Dream Works Pictures is currently producing a movie adaption of THANK YOU FOR YOUR SERVICE. Jason Hall, who wrote the screenplay for “American Sniper,” is both its screenwriter and director.  Due for release in 2017, information about the movie version of THANK YOU FOR YOUR SERVICE is here:

http://www.imdb.com/title/tt2776878/?ref_=nv_sr_1

February 2017 TBP Book Club Title Announced!

Texas Talking Book patrons: please join us on Tuesday February 7th at 7 pm (Central Time) for our book club discussion of ME BEFORE YOU by Jojo Moyes.

Our book club meetings are hosted via toll free conference call, so all you need is a telephone to participate. To RSVP call the Talking Book Program at: 1-800-252-9605 or email us at: tbp.ral@tsl.texas.gov. Please indicate if you would like us to mail you the digital cartridge or if you prefer to download it from BARD.

NLS Annotation:
Working-class English girl Louisa “Lou” Clark is hired as an aide to wealthy Will Traynor, a former mogul who has been paralyzed since a road accident. Lou tries to keep the embittered Will engaged with the world, while Will encourages Lou to expand her horizons. Some strong language. Bestseller. 2012.

Staff Pick – Laura Jean– GIRL WITH ALL THE GIFTS by M. R. Carey, DB 80678

The recent theatrical release of the movie The Girl With All the Gifts, featuring Glenn Close, brings to life the 2014 post-apocalyptic novel, GIRL WITH ALL THE GIFTS by M. R. Carey (DB 80678). Nominated for multiple science fiction and horror awards, this story, set twenty years after the event known as The Breakdown, follows a group of survivors as they travel to military headquarters.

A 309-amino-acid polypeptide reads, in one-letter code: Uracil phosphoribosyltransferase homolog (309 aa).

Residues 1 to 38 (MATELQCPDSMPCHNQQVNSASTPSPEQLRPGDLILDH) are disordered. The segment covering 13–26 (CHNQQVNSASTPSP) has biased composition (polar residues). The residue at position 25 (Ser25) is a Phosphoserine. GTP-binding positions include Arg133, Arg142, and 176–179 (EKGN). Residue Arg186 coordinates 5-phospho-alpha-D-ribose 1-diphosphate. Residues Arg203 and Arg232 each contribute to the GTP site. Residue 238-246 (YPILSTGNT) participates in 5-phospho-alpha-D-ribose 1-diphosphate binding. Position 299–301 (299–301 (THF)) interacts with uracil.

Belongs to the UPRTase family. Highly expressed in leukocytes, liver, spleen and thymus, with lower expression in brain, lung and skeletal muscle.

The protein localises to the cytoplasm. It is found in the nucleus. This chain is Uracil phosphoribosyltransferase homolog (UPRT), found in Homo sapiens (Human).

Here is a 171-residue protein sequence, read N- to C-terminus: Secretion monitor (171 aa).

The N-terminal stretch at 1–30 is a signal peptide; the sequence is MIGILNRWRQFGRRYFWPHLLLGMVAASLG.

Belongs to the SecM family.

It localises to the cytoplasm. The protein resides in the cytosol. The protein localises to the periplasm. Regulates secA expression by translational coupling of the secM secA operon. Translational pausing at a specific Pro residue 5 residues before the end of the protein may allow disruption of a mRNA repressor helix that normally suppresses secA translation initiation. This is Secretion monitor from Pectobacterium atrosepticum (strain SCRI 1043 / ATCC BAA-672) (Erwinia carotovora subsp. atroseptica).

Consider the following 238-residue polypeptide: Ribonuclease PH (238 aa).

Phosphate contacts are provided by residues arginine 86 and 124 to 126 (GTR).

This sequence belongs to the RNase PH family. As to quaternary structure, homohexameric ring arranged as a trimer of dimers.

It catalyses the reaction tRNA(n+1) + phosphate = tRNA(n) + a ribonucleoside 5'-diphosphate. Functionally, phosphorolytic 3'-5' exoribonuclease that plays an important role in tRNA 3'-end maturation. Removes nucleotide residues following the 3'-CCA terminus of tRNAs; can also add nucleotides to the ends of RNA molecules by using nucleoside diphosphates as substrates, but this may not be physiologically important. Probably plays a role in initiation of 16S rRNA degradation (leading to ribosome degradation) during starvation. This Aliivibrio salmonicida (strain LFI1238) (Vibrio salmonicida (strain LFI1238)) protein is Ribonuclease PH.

The_Girl_with_All_the_Gifts

Intricately plotted, with an atmospheric and creepy tone, this horror novel is written in a compelling manner that inextricably draws the reader into the dystopian landscape of post-apocalyptic England. The point of view shifts between characters, offering the reader a glimpse at the motivations behind their actions and a view into their inner turmoil.

NLS Annotation for GIRL WITH ALL THE GIFTS by M. R. Carey (DB 80678): A pandemic has turned countless people into zombies known as “hungries.” The administrators of a military camp studying these hungries must flee when a group of anarchists breach their security. They bring Melanie, a 10-year-old second-generation hungry with incredible strength and intellect, debating the status of her humanity all the while. Some violence and some strong language. Bestseller. Commercial audiobook. 2014.

If you’ve already read this book and enjoy post-apocalyptic novels featuring zombies and young protagonists, you may try PASSAGE by Justin Cronin (DB 71422) or if you’d prefer a zombie horror novel that feels more like a political thriller with science fiction elements, try FEED by Mira Grant (DB 77374).